Ladyfingers and a Charlotte Malakoff Cake

While everyone was stocking up on toilet paper and wipes, I bought the essentials: unsalted butter (freezes well), champagne and sparkling wine (these are difficult times), organic sugar, and lots of chocolate. Can someone please explain to me why people were hoarding toilet paper for an impending respiratory disease? I understand lockdown but do people really use that much toilet paper? And wipes. All of a sudden everyone is buying wipes. Did people use wipes before this and I’m just now finding this out? I don’t want to know.

Anyhow.

I read cookbooks for fun. Well, I used to. As of late I’ve been working too much and traveling too much and this quarantine has made that very clear to me. I was aware of it before but in denial. And too busy to think about it. So the other day, I watched Julie and Julia and have been reading Mastering the Art of French Cooking more frequently. I had pages marked off for recipes I want to make. So I was going through and came across the Charlotte Malakoff cake, an almond cream cake in a mold of liquor-soaked ladyfingers. I had a package of ladyfingers that my brother and sister-in-law had got me at Christmastime and what better time than to use them?

I thought I had read the recipe all the way through and was prepared to enjoy the cake after dinner. Until I got to the last step, which read, “refrigerate for 6 hours or overnight. The butter must be chilled firm, so the dessert will not collapse when unmolded.”

So I would be having the cake with my morning tea. No problem. No dessert tonight.

Here’s the recipe, adapted from Julia Child, et al’s Mastering the Art of French Cooking. The recipe calls for fresh strawberries, which I did not have and did not care to procure, so I topped it with Meyer Lemon Preserve that I have plenty of.

Ingredients:

Mold:

  • 1/3 cup orange liqueur
  • 2/3 cup water
  • 24 lady fingers

The almond cream:

  • 1/2 lb. unsalted butter, softened
  • 1 cup sugar
  • 1/2 cup organge liqueur
  • 1/4 tsp. almond extract
  • 1 1/3 cups ground almond
  • 2 cups whipping cream, chilled

Line the bottom of an unbuttered mold with a round of unbuttered wax paper. The recipe recommends a 2-quart cylindrical mold, 4 inches high and 7 inches in diameter, which I did not have so I used a deep springform mold that I did. It worked fine but I had a lot of filling leftover, which I froze and will report back in the future on its defrostability.

Pour orange liqueur and water into a soup plate. Dip the ladyfingers, one by one, and drain on a rack. They are actually pretty absorbent so don’t rush it. Unless you like not-so-boozy and not-so-soaked ladyfingers, in which case go quickly. Line the bottom of the mold and then the sides with the soaked ladyfingers. You will likely need to cut the ladyfingers in half or in some shape to cover the inside of the mold. Reserve the remaining ladyfingers (you will put those in halfway after you have stuffed the cake).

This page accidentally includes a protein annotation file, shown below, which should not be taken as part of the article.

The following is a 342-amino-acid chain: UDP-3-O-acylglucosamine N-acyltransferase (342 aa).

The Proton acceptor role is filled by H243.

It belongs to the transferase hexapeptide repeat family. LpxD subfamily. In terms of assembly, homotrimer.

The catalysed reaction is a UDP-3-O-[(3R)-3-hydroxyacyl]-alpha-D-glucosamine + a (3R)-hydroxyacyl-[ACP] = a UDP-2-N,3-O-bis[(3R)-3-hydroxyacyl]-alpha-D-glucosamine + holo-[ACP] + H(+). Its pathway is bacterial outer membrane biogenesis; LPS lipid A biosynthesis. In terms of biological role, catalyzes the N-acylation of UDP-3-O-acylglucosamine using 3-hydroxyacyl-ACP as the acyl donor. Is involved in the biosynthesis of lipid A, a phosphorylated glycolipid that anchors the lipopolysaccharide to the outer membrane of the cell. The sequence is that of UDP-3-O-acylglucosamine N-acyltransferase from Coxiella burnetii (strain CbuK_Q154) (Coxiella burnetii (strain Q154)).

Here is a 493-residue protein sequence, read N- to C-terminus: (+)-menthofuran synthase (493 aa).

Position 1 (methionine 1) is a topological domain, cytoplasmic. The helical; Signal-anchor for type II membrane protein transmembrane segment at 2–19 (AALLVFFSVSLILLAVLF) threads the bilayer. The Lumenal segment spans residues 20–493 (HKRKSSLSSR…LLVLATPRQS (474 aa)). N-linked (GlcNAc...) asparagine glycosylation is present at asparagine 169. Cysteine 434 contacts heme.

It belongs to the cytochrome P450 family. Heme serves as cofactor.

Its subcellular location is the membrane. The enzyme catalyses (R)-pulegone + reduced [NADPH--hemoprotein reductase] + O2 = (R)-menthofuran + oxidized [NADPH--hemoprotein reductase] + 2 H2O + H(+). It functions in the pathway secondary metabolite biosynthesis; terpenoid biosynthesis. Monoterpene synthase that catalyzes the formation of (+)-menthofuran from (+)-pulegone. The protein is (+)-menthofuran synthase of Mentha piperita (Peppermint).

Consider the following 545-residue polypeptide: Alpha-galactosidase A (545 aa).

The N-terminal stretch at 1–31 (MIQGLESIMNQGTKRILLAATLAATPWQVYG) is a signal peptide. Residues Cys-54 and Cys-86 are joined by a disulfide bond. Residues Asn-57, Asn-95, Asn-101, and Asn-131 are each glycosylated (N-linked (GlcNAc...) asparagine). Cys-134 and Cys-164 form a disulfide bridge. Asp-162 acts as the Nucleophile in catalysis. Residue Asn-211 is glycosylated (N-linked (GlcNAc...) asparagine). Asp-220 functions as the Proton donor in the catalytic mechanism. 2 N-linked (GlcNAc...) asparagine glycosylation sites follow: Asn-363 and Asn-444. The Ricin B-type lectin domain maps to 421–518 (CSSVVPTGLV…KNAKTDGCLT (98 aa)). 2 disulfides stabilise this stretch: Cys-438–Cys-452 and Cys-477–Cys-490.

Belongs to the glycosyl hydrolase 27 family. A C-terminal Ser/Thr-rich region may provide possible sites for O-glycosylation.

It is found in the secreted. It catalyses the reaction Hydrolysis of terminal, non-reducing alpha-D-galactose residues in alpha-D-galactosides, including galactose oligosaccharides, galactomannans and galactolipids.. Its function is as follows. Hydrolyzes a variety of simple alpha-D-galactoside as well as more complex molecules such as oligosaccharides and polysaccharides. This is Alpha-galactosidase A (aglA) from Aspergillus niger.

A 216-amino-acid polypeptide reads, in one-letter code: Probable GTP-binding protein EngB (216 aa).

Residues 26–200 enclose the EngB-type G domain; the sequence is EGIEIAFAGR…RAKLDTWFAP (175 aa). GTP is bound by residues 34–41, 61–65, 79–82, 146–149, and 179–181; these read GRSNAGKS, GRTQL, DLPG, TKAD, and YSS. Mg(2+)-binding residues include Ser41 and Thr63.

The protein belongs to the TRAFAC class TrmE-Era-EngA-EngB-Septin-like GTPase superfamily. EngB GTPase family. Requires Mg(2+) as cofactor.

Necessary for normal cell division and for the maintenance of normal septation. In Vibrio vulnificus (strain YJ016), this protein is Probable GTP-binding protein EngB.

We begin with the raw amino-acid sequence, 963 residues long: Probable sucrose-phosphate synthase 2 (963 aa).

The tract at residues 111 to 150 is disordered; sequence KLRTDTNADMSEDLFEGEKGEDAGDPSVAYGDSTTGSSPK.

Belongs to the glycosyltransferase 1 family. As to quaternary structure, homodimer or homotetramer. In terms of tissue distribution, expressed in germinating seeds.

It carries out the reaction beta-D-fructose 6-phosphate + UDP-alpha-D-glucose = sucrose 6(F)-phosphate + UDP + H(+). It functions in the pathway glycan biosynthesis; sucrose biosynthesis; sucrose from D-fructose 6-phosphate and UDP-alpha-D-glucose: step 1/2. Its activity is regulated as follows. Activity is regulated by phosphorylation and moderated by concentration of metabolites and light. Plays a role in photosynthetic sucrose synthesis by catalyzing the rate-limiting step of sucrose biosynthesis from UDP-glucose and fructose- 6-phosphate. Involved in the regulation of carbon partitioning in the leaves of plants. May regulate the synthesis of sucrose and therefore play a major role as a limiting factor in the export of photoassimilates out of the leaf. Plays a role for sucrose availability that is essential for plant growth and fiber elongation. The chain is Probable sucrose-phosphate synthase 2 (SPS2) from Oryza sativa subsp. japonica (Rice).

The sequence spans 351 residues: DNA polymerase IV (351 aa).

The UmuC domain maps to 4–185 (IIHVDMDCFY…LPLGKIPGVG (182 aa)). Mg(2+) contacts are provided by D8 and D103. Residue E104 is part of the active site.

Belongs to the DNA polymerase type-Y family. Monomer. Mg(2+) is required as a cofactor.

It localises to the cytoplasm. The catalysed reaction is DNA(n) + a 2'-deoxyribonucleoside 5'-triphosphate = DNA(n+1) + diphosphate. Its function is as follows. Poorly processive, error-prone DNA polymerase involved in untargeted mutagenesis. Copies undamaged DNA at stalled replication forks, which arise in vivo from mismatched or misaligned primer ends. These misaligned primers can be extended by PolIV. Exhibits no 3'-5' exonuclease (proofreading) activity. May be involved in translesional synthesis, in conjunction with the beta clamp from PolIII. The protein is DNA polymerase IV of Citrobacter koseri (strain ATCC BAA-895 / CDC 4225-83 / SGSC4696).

Cream the butter and sugar with an electric hand mixer until pale and fluffy. Beat in the orange liqueur and the almond extract; continue beating for several minutes until they are fully incorporated and the sugar is dissolved. Beat in the ground almonds.

In a separate bowl, beat the whipping cream until it’s almost whipped. Mrs. Child, et al describe this as “the beater, when drawn across the top of the cream, leaves light traces.” Fold the cream into the butter/almond mixture.

Pour half of the filling into the prepared mold. Arrange the remaining soaked ladyfingers and cover with the rest of the filling. Cover with a piece of wax-paper and fit a plate on top with a weight on top. I used a jar of jam in my refrigerator.

Refrigerate for six hours or overnight. The step that left me dessertless.

When you’re ready to serve the cake, remove from the refrigerator, take off the weight and the plate; leave the wax paper in place while you gently unmold your cake. You will want two plates, your serving platter and one for flipping the cake. Basically you will flip it over twice. You want the side of the cake that has the ladyfingers on the bottom. So flip the cake onto the spare plate, waxpaper side down, and then take the mold off (gently) and then again flip, this time mold-less onto the serving platter. Remove the wax paper and decorate with fresh fruit or, in my case, Meyer lemon preserves.

Enjoy!

My perfectly imperfect Charlotte Malakoff cake

This cake is really rich and probably shouldn’t be consumed by one person alone. I shared some with my aunt, my neighbor, and my colleague and friend who lives in my neighborhood and has her son staying with her ever since he got the boot from the dorms at his university.

Quarantine Chronicles, post 1

Hello dear souls.

I have decided to keep a blog of my quarantine chronicles. Not to make light of the situation–I am terribly sorry for those who have lost their jobs or much worse yet, their lives or loved ones–I am simply chronicling life during these unprecedented times. After all, I am a writer and like Amanda Hesser says, “writers love nothing more than to observe.” Here I am observing and experiencing this global pandemic and sharing it with you all.

Please drop me a line with your experience or share a story.

love love,

Sally

Uninhibited

After a lot of rain and being inside far too much, I decided to go to one of my happy places, Asilomar, for a walk this afternoon. I parked on the street and walked down the boardwalk and up the sandhill and then down towards the beach. There were so many people on the beach! This coronavirus has definitely got people going outside.

Greetings from the beach